Senator Pushes for Protection From Drones’ Prying Eyes

A NASA Global Hawk unmanned aerial vehicle, or drone aircraft, is stored inside an airplane hangar during a Hurricane and Severe Storm Sentinel, or HS3, mission at NASA's Wallops Flight Facility in Wallops Island, Virginia, on September 10, 2013. The HS3 mission uses two of the unmanned aircraft to fly over tropical storms and hurricanes to monitor weather conditions, utlilizing the Global Hawk's ability to fly as high as 19.8 km (12.3 miles), as far as 20,278 km (12,600 miles) and stay in the air for as long as 28 hours.
National Journal
Dustin Volz
Nov. 5, 2013, 4:45 p.m.

As the Fed­er­al Avi­ation Ad­min­is­tra­tion as­sesses wheth­er com­mer­cial skies are ready for com­mer­cial, non­mil­it­ary drones in the near fu­ture, some law­makers are at­tempt­ing to cap­it­al­ize on the data-sur­veil­lance de­bate by push­ing for pree­mpt­ive pri­vacy reg­u­la­tions on the still-groun­ded in­dustry.

Sen. Ed­ward Mar­key, D-Mass., in­tro­duced a bill this week that would re­quire law-en­force­ment agen­cies to earn a war­rant be­fore con­duct­ing any sur­veil­lance via any un­manned air­craft. The bill would also make drone ap­plic­a­tions in­clude state­ments de­tail­ing the pur­pose and loc­a­tion of any drone and how any data col­lec­ted is in­ten­ded to be used; it would also re­quire the FAA to main­tain a web­site list­ing li­censes is­sued and oth­er in­form­a­tion about ap­proved drones.

“Be­fore count­less com­mer­cial drones be­gin to fly over­head, we must ground their op­er­a­tion in strong rules to pro­tect pri­vacy and pro­mote trans­par­ency,” Mar­key said in a state­ment. “This le­gis­la­tion re­quires trans­par­ency on the do­mest­ic use of drones and adds pri­vacy pro­tec­tions that en­sure this tech­no­logy can­not and will not be used to spy on Amer­ic­ans.”

Drone lob­by­ists con­tend that a bill such as Mar­key’s is un­fairly “singling out” drones and would cre­ate an un­even leg­al stand­ard for data col­lec­ted from un­manned air­craft, a tech­no­logy that by some es­tim­ates could be­come a $90 bil­lion in­dustry and cre­ate up to 100,000 jobs.

“If pri­vacy is go­ing to be ad­dressed in Con­gress, it needs to be done in a tech­no­logy-neut­ral way,” said Ben Gielow, gov­ern­ment-re­la­tions man­ager with the As­so­ci­ation for Un­manned Vehicle Sys­tems In­ter­na­tion­al, which op­poses Mar­key’s bill. “Who cares if the pi­lot is on the ground versus in the ac­tu­al air­craft?”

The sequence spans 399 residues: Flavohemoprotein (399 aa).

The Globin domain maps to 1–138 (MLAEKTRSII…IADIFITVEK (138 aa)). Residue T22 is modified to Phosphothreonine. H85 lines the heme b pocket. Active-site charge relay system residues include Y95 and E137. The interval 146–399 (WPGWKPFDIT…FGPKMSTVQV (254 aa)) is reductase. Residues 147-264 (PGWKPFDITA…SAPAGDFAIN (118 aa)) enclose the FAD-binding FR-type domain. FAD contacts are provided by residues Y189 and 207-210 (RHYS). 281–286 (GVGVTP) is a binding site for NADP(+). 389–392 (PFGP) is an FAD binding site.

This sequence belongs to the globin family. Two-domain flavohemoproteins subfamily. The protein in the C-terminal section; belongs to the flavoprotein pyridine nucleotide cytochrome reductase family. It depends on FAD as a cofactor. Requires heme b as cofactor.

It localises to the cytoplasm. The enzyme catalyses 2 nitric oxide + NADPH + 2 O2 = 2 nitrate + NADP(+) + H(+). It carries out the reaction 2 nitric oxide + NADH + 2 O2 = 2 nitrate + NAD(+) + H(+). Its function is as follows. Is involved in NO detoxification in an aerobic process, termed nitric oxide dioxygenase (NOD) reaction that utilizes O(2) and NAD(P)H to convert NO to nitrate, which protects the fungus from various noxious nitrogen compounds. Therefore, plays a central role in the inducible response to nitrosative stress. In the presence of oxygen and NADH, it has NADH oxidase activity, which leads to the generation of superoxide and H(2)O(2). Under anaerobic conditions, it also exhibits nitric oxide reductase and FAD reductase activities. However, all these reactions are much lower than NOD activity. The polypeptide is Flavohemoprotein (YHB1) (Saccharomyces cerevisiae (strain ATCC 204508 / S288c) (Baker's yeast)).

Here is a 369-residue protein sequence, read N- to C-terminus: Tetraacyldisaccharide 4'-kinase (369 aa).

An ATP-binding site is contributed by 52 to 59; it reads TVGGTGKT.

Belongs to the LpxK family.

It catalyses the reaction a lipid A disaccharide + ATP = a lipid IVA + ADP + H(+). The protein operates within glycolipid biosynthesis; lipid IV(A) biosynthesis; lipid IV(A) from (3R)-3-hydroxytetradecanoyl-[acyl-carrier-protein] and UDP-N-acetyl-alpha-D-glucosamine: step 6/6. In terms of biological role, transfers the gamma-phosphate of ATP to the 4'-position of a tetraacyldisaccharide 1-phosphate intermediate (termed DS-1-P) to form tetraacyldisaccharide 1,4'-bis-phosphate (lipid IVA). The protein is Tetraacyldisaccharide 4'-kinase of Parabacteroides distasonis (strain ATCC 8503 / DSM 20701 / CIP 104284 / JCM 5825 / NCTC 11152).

Gielow and oth­ers say they don’t op­pose pri­vacy and trans­par­ency re­quire­ments on sur­veil­lance writ large; but re­form needs to hap­pen more evenly, they say, and gov­ern­ment agen­cies, not the private sec­tor, should bear the brunt of such trans­par­ency and pri­vacy safe­guards.

But the on­go­ing fal­lout from the Na­tion­al Se­cur­ity Agency’s sweep­ing sur­veil­lance pro­grams and the lack of trans­par­ency of its bulk-data col­lec­tion show the dangers of not ad­dress­ing pri­vacy con­cerns be­fore they be­come co­di­fied, ab­us­ive, and more dif­fi­cult to rein in, said Jeram­ie Scott, a law­yer with the Elec­tron­ic Pri­vacy In­form­a­tion Cen­ter.

The NSA scan­dal is “go­ing to make the pub­lic as well as the drone in­dustry more sens­it­ive to the pri­vacy top­ic,” Scott said. “It’s a clear ex­ample what can hap­pen when the is­sues of pri­vacy are not dealt with in an up-front and trans­par­ent man­ner.”

Last year, Con­gress in­struc­ted the FAA to de­term­ine wheth­er it could make it safe for un­manned drones to fly by 2015. Tens of thou­sands of drones are ex­pec­ted to take to the skies in dec­ades to fol­low; the pos­sib­il­it­ies for how they might be used are nearly as lim­it­less as their po­ten­tial quant­ity, and they cut across vir­tu­ally all in­dus­tries, in­clud­ing farm­ing, sci­ence re­search, and crim­in­al justice.

Mar­key in­tro­duced vir­tu­ally the same le­gis­la­tion earli­er this year when he was still in the House. That bill has since been picked up by Rep. Peter Welch, D-Vt.

Al­though it has pre­vi­ously missed re­port dead­lines on the sub­ject, the FAA could is­sue an up­date later this week that in­cludes a pro­gress re­port on its test­ing at six sites around the coun­try of how drones could af­fect com­mer­cial air­line ser­vice.

{{ BIZOBJ (video: 4385) }}

What We're Following See More »
STAFF PICKS
What the Current Crop of Candidates Could Learn from JFK
2 days ago
WHY WE CARE

Much has been made of David Brooks’s recent New York Times column, in which confesses to missing already the civility and humanity of Barack Obama, compared to who might take his place. In NewYorker.com, Jeffrey Frank reminds us how critical such attributes are to foreign policy. “It’s hard to imagine Kennedy so casually referring to the leader of Russia as a gangster or a thug. For that matter, it’s hard to imagine any president comparing the Russian leader to Hitler [as] Hillary Clinton did at a private fund-raiser. … Kennedy, who always worried that miscalculation could lead to war, paid close attention to the language of diplomacy.”

Source:
STAFF PICKS
Maher Weighs in on Bernie, Trump and Palin
2 days ago
WHY WE CARE

“We haven’t seen a true leftist since FDR, so many millions are coming out of the woodwork to vote for Bernie Sanders; he is the Occupy movement now come to life in the political arena.” So says Bill Maher in his Hollywood Reporter cover story (more a stream-of-consciousness riff than an essay, actually). Conservative states may never vote for a socialist in the general election, but “this stuff has never been on the table, and these voters have never been activated.” Maher saves most of his bile for Donald Trump and Sarah Palin, writing that by nominating Palin as vice president “John McCain is the one who opened the Book of the Dead and let the monsters out.” And Trump is picking up where Palin left off.

Source:
×